The FTSE 100’s 18% decline since the start of the year may cause some investors to focus their capital on other assets, such as Bitcoin and gold.
While they may offer superior return prospects in the near term due to recent trends, the stock market has a long history of recovery. Furthermore, gold’s high price and Bitcoin’s lack of fundamentals may make them relatively unattractive.
Therefore, buying a diverse range of stocks such as the two companies discussed below could be a shrewd means of improving your financial future, and boosting your chances of retiring early.
FTSE 100 retailer Next
FTSE 100 retailers such as Next (LSE: NXT) have endured unprecedented challenges so far in 2020. Coronavirus has caused the company’s sales to plummet, although its recent update suggested that it has the financial means to survive what could be a very challenging period for the sector.
In fact, the business forecasts that even in its worst-case scenario of a 40% reduction in sales this year, it will remain profitable and in a position to reduce debt levels. This suggests that it could even grow market share at the expense of rivals that do not have the same balance sheet strength as Next.
Furthermore, the company has invested heavily in its online operations in recent years. It has strengthened its supply chain, and its online retail platform could be a means of accessing changing consumer trends as a higher proportion of shoppers use e-commerce facilities.
While the Next share price may come under pressure due to weak consumer sentiment, it appears to offer long-term recovery potential that could allow it to outperform the FTSE 100 in the coming years.
Another FTSE 100 share that could prove to be attractive on a long-term basis at the present time is RBS (LSE: RBS). The bank faces a very difficult short-term operating outlook, with rising unemployment, weak consumer confidence and political risks such as Brexit likely to weigh on investor sentiment in the coming months.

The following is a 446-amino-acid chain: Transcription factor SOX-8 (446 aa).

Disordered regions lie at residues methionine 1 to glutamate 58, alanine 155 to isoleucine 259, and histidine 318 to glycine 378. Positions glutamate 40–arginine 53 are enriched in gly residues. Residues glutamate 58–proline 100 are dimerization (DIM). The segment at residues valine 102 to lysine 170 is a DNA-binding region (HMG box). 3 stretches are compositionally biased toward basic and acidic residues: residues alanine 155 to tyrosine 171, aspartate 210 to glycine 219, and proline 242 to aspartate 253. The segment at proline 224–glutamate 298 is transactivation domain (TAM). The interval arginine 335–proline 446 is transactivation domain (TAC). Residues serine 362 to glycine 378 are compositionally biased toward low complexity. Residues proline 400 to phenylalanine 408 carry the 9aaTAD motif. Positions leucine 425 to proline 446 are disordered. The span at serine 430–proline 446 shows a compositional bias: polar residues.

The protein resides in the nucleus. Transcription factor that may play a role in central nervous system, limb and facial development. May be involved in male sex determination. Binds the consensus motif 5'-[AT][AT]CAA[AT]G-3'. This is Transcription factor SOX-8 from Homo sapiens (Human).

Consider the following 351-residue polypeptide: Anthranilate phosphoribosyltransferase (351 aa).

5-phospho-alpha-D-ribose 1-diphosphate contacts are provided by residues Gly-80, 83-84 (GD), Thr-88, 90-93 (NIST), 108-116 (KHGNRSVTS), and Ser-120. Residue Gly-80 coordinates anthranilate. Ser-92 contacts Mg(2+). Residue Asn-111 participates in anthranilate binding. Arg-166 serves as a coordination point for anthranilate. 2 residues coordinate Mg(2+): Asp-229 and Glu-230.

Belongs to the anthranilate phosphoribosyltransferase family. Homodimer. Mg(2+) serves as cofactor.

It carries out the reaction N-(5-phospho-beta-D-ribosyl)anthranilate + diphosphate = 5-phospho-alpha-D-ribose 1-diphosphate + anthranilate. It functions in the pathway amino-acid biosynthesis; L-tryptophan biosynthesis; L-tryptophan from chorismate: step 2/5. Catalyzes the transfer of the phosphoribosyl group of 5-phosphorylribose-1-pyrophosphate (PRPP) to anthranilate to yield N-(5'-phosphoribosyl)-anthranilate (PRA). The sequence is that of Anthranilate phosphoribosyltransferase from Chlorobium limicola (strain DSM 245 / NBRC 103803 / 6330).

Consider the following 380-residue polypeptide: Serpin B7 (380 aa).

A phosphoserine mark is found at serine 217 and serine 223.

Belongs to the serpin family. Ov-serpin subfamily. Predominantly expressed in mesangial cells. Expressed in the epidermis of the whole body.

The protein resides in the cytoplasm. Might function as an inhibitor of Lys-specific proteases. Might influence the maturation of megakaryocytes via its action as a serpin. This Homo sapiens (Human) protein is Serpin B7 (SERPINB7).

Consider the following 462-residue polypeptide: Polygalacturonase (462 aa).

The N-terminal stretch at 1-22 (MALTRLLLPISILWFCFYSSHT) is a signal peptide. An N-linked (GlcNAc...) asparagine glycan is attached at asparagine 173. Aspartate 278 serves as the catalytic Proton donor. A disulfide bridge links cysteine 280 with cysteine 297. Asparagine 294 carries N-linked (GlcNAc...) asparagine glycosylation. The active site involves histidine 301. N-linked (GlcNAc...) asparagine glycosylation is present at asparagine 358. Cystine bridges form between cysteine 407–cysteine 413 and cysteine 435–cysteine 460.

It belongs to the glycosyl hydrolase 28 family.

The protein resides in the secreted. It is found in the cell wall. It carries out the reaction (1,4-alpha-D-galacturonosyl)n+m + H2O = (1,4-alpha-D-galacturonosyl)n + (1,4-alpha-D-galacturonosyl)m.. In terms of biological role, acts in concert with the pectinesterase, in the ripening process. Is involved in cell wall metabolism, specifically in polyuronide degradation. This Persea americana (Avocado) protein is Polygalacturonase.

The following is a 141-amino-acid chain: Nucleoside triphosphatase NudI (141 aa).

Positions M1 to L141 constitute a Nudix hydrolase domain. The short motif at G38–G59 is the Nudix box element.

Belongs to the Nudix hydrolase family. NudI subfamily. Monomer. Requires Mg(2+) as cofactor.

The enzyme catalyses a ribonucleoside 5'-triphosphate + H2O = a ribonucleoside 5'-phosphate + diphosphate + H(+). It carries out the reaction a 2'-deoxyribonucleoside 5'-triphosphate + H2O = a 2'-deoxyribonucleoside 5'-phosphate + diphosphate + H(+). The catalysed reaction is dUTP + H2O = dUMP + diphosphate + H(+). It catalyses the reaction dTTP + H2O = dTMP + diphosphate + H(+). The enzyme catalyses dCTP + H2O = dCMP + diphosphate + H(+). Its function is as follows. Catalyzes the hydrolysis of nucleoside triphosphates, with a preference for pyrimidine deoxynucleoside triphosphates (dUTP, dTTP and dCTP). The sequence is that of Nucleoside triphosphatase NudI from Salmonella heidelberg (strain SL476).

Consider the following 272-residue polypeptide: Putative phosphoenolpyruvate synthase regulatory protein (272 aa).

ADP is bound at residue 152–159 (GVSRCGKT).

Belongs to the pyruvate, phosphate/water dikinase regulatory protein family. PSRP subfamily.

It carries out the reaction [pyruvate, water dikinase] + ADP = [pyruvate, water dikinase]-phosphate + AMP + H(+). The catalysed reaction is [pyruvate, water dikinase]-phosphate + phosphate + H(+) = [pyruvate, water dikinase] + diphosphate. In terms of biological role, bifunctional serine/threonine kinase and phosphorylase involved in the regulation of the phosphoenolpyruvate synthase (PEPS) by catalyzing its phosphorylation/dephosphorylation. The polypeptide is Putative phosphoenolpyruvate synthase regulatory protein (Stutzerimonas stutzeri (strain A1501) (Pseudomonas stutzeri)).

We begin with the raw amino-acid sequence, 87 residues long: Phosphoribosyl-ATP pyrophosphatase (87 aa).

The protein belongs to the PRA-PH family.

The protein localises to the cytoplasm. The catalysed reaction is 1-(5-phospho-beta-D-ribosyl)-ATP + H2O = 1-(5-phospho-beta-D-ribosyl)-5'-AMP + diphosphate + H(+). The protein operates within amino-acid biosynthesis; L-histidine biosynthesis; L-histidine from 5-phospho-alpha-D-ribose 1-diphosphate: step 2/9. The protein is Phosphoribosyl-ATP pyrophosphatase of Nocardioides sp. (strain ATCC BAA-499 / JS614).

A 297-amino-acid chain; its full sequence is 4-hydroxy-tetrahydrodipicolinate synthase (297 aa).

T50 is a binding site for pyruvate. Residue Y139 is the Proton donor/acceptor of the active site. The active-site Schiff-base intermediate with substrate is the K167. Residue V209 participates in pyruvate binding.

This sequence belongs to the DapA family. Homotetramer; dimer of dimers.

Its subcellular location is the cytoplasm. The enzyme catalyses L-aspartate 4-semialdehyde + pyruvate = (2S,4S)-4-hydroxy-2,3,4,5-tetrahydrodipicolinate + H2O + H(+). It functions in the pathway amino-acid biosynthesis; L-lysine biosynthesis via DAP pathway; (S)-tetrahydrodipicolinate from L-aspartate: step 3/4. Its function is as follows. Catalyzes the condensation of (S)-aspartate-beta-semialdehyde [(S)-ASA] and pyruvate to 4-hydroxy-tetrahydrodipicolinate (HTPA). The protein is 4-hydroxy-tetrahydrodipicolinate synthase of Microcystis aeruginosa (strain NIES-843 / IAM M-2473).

This has been reflected in its share price decline of 48% since the start of the year, with low interest rates likely to mean that its profitability comes under further pressure in the near term.
However, the bank’s recent quarterly update highlighted its improved financial strength. This could help it to overcome a challenging operating environment, while its medium-term plans to cut costs may lead to a more efficient and leaner business.
With RBS having recently traded at its lowest level since the financial crisis, it could offer a wide margin of safety that factors in the risks facing the FTSE 100 banking sector. While it is a relatively risky investment, it could nevertheless prove to be a profitable one over the coming years as the economy’s performance improves.
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Peter Stephens owns shares of Royal Bank of Scotland Group. The Motley Fool UK owns shares of Next. Views expressed on the companies mentioned in this article are those of the writer and therefore may differ from the official recommendations we make in our subscription services such as Share Advisor, Hidden Winners and Pro. Here at The Motley Fool we believe that considering a diverse range of insights makes us better investors.